Heaslip has earned the right to visit foreign fields
This time around, there was no drawn-out saga. Toulon dangled a house upon the Cote D'Azur before him in 2014, Montpellier threw open their facilities to the eager visitor and, amongst others, Racing 92 and Grenoble had also sniffed out the potentially itchy-footed back-rower.
Burned by the prospect of Ireland's leading stars playing themselves off in negotiations between the IRFU and deep French pockets, there seems to have been much less enthusiasm in France during this round of negotiations.
Instead, Jamie Heaslip's CV was circulated amongst French clubs but, beyond that, there seems to have been much less enthusiasm to engage in a fruitless round of opaque auctioneering.
When Heaslip flatly refused to discuss his contract status ahead of the 6 Nations trip to Rome last week, the reasoning was much more anodyne than might have been imagined in previous times.
For the deal had already been concluded.
Essentially, it means that Heaslip will be retained by the IRFU until the last ball is kicked at the 2019 World Cup in Japan; the 33-year-old wondered 12 months ago if he would even make it that far but his durability means that his presence there is almost a given.
What happens next remains unclear; Gordon D'Arcy signed a short-term deal before the last competition with the IRFU but, when he failed to make the cut, he had not been retained by Leinster and drifted slowly into retirement.
Heaslip's trajectory may more closely align itself with that of Paul O'Connell's end-game, if not following an exactly similar path.
O'Connell decided before the last World Cup that he wanted to be released early from his contract to pursue a career in Toulon; injury would scupper that dream even though the IRFU granted him his wish of an early release.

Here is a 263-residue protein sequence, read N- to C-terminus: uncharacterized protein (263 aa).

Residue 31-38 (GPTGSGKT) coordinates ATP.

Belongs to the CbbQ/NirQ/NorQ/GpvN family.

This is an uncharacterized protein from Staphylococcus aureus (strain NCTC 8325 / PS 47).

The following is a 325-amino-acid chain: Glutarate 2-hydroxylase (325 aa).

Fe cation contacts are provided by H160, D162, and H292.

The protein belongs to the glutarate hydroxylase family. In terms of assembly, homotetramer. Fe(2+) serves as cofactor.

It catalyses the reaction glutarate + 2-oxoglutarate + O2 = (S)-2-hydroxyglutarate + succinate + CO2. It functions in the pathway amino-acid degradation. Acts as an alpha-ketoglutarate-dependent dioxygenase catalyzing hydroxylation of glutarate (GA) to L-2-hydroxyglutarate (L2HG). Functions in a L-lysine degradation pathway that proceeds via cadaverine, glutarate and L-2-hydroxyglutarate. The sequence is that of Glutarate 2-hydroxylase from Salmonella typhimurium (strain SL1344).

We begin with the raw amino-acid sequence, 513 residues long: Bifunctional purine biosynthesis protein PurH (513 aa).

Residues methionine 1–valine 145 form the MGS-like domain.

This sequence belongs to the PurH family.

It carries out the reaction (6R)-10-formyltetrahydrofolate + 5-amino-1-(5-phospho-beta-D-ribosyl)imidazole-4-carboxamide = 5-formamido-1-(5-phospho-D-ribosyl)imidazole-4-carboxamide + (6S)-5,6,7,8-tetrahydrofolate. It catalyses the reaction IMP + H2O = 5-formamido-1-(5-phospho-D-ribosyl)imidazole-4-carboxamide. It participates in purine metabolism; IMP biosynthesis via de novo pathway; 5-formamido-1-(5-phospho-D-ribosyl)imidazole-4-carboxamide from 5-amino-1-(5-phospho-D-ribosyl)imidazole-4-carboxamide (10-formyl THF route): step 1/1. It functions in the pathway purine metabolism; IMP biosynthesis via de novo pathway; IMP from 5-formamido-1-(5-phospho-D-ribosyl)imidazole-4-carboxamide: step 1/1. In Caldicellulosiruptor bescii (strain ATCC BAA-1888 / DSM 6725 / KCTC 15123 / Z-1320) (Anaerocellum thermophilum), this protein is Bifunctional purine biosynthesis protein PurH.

Heaslip will, therefore, have two options open to him and they will fully engage his desire to justifiably ensure that his personal interests are central.
He can either finish his career with Leinster in the summer of 2020, following the 2019 World Cup, even beyond should he so wish, though he will be 36 by then.
Or, he could finally pursue the options abroad that he has thus far resiled from since making his Ireland debut in 2005 and take up what may still be eager interest from overseas, whether France or even Japan.
For now, he has plenty of road left, as evidenced by yet another storming display as captain - in place of Ulster's Rory Best - of the side that dismantled Italy in Rome last weekend.
Much of the credit, he has readily acknowledged, is hewn from the unique status of his position within a widely-admired system whereby his work-load is managed by his employers, rather than exploited.
The experiences of Jonathan Sexton in Racing 92 and the subsequent toll taken on his body by constant travelling between France and Ireland, has served as a warning sign to other potential exiles.
Yet Heaslip's remarkable durability since making his Irish debut in 2005 has not merely been down to being cosseted by the Union here or, indeed, any sense that mere luck has played its part, although obviously it helps.
But, from start-ups to restaurants to bars, Heaslip has always been minded to think of his future financial well-being which may be as uncertain as the present, where career-ending injury can strike at any moment; two of his fellow 2005 debutants, Ulsterman Stephen Ferris and Luke Fitzgerald, had quit before they reached 30.
He has been worth every penny. And, should he decide to leave for one final swansong, few would begrudge him the opportunity.